Mr. Medina's contention that Ms. Mendoza simply "acquiesced," after the fact, to his failure to return the children as agreed on February 2, 2013, or his retention of the children thereafter in the United States.
The Court denied the Respondents motion for a stay pending appeal, but gave him 30 days to move in the Court of Appeals for a stay, observing that in an ICARA case courts apply the four traditional stay factors in considering whether to stay a return order pursuant to ICARA: " '(1) whether the stay applicant has made a strong showing that he is likely to succeed on the merits; (2) whether the applicant will be irreparably injured absent a stay; (3) whether issuance of the stay will substantially injure the other parties interested in the proceeding; and (4) where the public interest lies." ' In Chafin, the Court held that the return of the children to their state of habitual residence does not "moot" an appeal of the order for return. Id. at ----, 133 S.Ct. at 1025-26. The Court did not find not find that Mr. Medina made a strong showing that he was likely to succeed on the merits of an appeal of the order for return because its decision turned on credibility issues, and concluded that he would not be irreparably injured absent a stay of the order for return.
Mauvais v. Herisse, 2013 WL 6383930 (D.Mass.) [Canada] [Federal & State Judicial Remedies ] [Temporary Restraining Order]
In Mauvais v. Herisse, 2013 WL 6383930 (D.Mass.) Plaintiff Manel Mauvais filed , inter alia, a Verified Complaint and Petition for the Return of Children Pursuant to the Hague Convention and a Motion for Temporary Restraining Order and Expedited Hearing. The Petition sought to compel Nathalie Herisse ("defendant") to appear in court to show cause why the minor children MM and RM should not be returned to Canada. The complaint alleged that RM was brought from Canada to the United States on August 25, 2013 by the defendant's aunt, and had been retained here without plaintiff's consent. The complaint alleged that plaintiff last saw MM on September 13, 2013, and it was presumed that she traveled to the United States with defendant's aunt as well as the defendant and RM.
The Court observed that it had authority to prevent a child's concealment or removal from the District until the Petition is ruled upon. 42 U.S.C. § 11604(a); Fed.R.Civ.P.65. ICARA expressly authorizes a court to "take or cause to be taken measures under Federal or State law, as appropriate, ... to prevent the child's further removal or concealment before the final disposition of the petition."42 U.S.C. § 11604(a). The court found that given the representations made to the Court by plaintiff, and the very serious irreparable harm that was likely to result both to the children and to plaintiff in the event the children were wrongly removed from this jurisdiction, a Temporary Restraining Order was justified to preserve the status quo pending a hearing. For purposes of Fed.R.Civ.P. 65(b), plaintiff has made a sufficient showing that unless the injunction is granted, he may sustain immediate and irreparable injury before there is an opportunity to hear from all parties. From the present record, it does not appear that irreparable harm to defendant will result from the granting of this temporary injunction. The balance of hardships tipped in favor of plaintiff. Issuance of an injunction without prior notice to defendant was necessary due to the possibility (judging by plaintiff's submissions) that the children might be concealed or taken from this jurisdiction before the injunction can be served. The Court, in the exercise of its discretion, declined to require plaintiff to post a bond as a condition of obtaining this injunction. Thus, plaintiff's Motion for Temporary Restraining Order was granted as to prohibiting the defendant from removing the minor children MM and RM from the Court's jurisdiction pending the final disposition of this matter. 42 U.S.C. § 11604.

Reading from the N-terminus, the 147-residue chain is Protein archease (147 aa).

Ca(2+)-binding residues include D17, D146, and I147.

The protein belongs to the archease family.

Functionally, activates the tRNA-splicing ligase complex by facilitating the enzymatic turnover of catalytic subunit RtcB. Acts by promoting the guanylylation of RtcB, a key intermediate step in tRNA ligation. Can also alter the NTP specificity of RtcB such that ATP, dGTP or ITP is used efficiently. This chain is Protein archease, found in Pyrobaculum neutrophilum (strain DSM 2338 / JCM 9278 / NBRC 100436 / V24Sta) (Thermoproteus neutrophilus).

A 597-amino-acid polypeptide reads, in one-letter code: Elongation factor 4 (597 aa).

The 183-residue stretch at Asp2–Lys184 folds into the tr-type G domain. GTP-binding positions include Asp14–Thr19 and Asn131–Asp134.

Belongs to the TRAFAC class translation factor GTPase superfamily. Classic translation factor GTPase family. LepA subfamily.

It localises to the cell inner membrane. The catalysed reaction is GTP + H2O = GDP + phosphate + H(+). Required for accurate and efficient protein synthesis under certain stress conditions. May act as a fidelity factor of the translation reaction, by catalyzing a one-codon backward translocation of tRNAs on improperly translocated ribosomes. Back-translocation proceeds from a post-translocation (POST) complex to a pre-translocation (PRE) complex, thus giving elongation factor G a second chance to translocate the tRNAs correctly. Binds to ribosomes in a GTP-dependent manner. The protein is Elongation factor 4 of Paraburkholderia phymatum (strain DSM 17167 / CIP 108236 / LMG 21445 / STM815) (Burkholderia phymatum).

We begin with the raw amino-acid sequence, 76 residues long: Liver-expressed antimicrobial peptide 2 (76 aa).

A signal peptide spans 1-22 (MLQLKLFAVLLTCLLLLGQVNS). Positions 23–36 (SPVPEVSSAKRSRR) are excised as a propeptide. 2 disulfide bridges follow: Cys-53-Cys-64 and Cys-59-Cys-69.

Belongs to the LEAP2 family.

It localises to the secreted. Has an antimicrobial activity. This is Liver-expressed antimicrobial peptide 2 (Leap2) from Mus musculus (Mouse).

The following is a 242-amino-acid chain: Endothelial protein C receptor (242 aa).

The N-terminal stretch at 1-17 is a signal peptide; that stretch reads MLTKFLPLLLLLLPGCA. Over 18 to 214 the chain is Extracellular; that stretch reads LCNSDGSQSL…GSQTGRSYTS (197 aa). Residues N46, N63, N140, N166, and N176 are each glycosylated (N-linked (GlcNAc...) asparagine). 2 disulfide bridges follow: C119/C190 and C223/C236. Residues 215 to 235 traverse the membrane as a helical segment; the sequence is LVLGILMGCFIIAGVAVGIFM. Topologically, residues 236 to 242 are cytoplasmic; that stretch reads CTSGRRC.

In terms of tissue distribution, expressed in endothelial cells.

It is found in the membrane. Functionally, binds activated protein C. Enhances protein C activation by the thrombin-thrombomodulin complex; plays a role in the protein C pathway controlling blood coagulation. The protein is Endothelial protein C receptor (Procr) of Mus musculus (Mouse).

Carvajal v. Chavarria,--- F.Supp.2d ----, 2013 WL 6442704 (D.Conn.) [Costa Rica] [Rights of Custody] [Consent ] [Grave risk of harm] [Petition Granted]
In Carvajal v. Chavarria,--- F.Supp.2d ----, 2013 WL 6442704 (D.Conn.) petitioner, Pablo E. Vasquez Carvajal, ("Vasquez") brought an action against respondent, Diana Gonzalez Chavarria, ("Gonzalez") seeking, inter alia, the return to Costa Rica of their seven-year-old son, L.V. On December 9, 2013, the court held a consolidated hearing on the petitioner's motion for a preliminary injunction and trial on the merits pursuant to Federal Rule of Civil Procedure 65(a)(2), at the request of the petitioner and with the agreement of the respondent. Respondent Gonzalez did not contest the court's determination that petitioner Vasquez has established the elements of a prima facie cause of action for return. Gonzalez contended that the court was not bound to order the return of L.V. to Costa Rica because Gonzalez had established (i) that Vasquez consented to the removal of L.V. to the United States, and (ii) there was a grave risk that L.V.'s return to Costa Rica would expose the child to harm.